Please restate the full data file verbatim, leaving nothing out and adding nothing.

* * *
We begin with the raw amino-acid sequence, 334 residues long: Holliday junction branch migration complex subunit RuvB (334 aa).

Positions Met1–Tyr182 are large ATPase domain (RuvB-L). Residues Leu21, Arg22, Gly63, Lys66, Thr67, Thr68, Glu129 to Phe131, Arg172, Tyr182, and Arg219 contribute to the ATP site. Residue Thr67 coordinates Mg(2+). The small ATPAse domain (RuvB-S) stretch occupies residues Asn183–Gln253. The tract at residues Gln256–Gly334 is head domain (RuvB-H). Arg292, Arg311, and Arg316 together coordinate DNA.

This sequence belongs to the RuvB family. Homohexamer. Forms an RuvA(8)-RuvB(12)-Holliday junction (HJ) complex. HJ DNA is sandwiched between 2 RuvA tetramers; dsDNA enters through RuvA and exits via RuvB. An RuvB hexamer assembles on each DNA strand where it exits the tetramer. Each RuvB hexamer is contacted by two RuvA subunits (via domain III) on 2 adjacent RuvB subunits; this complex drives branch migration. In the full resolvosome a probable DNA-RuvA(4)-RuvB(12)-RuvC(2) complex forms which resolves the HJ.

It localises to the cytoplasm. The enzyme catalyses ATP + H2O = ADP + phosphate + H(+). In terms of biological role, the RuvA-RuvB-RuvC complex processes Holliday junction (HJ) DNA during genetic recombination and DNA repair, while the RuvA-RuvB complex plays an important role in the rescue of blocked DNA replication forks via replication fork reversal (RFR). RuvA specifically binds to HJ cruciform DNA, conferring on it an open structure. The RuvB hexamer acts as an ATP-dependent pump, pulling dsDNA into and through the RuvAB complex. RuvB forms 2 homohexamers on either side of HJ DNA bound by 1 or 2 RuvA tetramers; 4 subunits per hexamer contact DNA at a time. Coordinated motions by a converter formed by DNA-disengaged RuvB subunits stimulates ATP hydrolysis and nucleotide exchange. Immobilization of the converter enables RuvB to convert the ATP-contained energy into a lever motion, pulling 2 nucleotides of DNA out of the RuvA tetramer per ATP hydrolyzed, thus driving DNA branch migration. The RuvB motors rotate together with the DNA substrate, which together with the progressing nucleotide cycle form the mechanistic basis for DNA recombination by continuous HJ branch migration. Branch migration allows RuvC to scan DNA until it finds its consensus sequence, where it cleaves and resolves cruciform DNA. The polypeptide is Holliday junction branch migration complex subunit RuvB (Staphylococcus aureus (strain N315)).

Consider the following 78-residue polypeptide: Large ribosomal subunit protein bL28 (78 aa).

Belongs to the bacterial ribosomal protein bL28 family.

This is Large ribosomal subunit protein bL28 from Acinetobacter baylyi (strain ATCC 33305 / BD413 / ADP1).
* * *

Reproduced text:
We begin with the raw amino-acid sequence, 334 residues long: Holliday junction branch migration complex subunit RuvB (334 aa).

Positions Met1–Tyr182 are large ATPase domain (RuvB-L). Residues Leu21, Arg22, Gly63, Lys66, Thr67, Thr68, Glu129 to Phe131, Arg172, Tyr182, and Arg219 contribute to the ATP site. Residue Thr67 coordinates Mg(2+). The small ATPAse domain (RuvB-S) stretch occupies residues Asn183–Gln253. The tract at residues Gln256–Gly334 is head domain (RuvB-H). Arg292, Arg311, and Arg316 together coordinate DNA.

This sequence belongs to the RuvB family. Homohexamer. Forms an RuvA(8)-RuvB(12)-Holliday junction (HJ) complex. HJ DNA is sandwiched between 2 RuvA tetramers; dsDNA enters through RuvA and exits via RuvB. An RuvB hexamer assembles on each DNA strand where it exits the tetramer. Each RuvB hexamer is contacted by two RuvA subunits (via domain III) on 2 adjacent RuvB subunits; this complex drives branch migration. In the full resolvosome a probable DNA-RuvA(4)-RuvB(12)-RuvC(2) complex forms which resolves the HJ.

It localises to the cytoplasm. The enzyme catalyses ATP + H2O = ADP + phosphate + H(+). In terms of biological role, the RuvA-RuvB-RuvC complex processes Holliday junction (HJ) DNA during genetic recombination and DNA repair, while the RuvA-RuvB complex plays an important role in the rescue of blocked DNA replication forks via replication fork reversal (RFR). RuvA specifically binds to HJ cruciform DNA, conferring on it an open structure. The RuvB hexamer acts as an ATP-dependent pump, pulling dsDNA into and through the RuvAB complex. RuvB forms 2 homohexamers on either side of HJ DNA bound by 1 or 2 RuvA tetramers; 4 subunits per hexamer contact DNA at a time. Coordinated motions by a converter formed by DNA-disengaged RuvB subunits stimulates ATP hydrolysis and nucleotide exchange. Immobilization of the converter enables RuvB to convert the ATP-contained energy into a lever motion, pulling 2 nucleotides of DNA out of the RuvA tetramer per ATP hydrolyzed, thus driving DNA branch migration. The RuvB motors rotate together with the DNA substrate, which together with the progressing nucleotide cycle form the mechanistic basis for DNA recombination by continuous HJ branch migration. Branch migration allows RuvC to scan DNA until it finds its consensus sequence, where it cleaves and resolves cruciform DNA. The polypeptide is Holliday junction branch migration complex subunit RuvB (Staphylococcus aureus (strain N315)).

Consider the following 78-residue polypeptide: Large ribosomal subunit protein bL28 (78 aa).

Belongs to the bacterial ribosomal protein bL28 family.

This is Large ribosomal subunit protein bL28 from Acinetobacter baylyi (strain ATCC 33305 / BD413 / ADP1).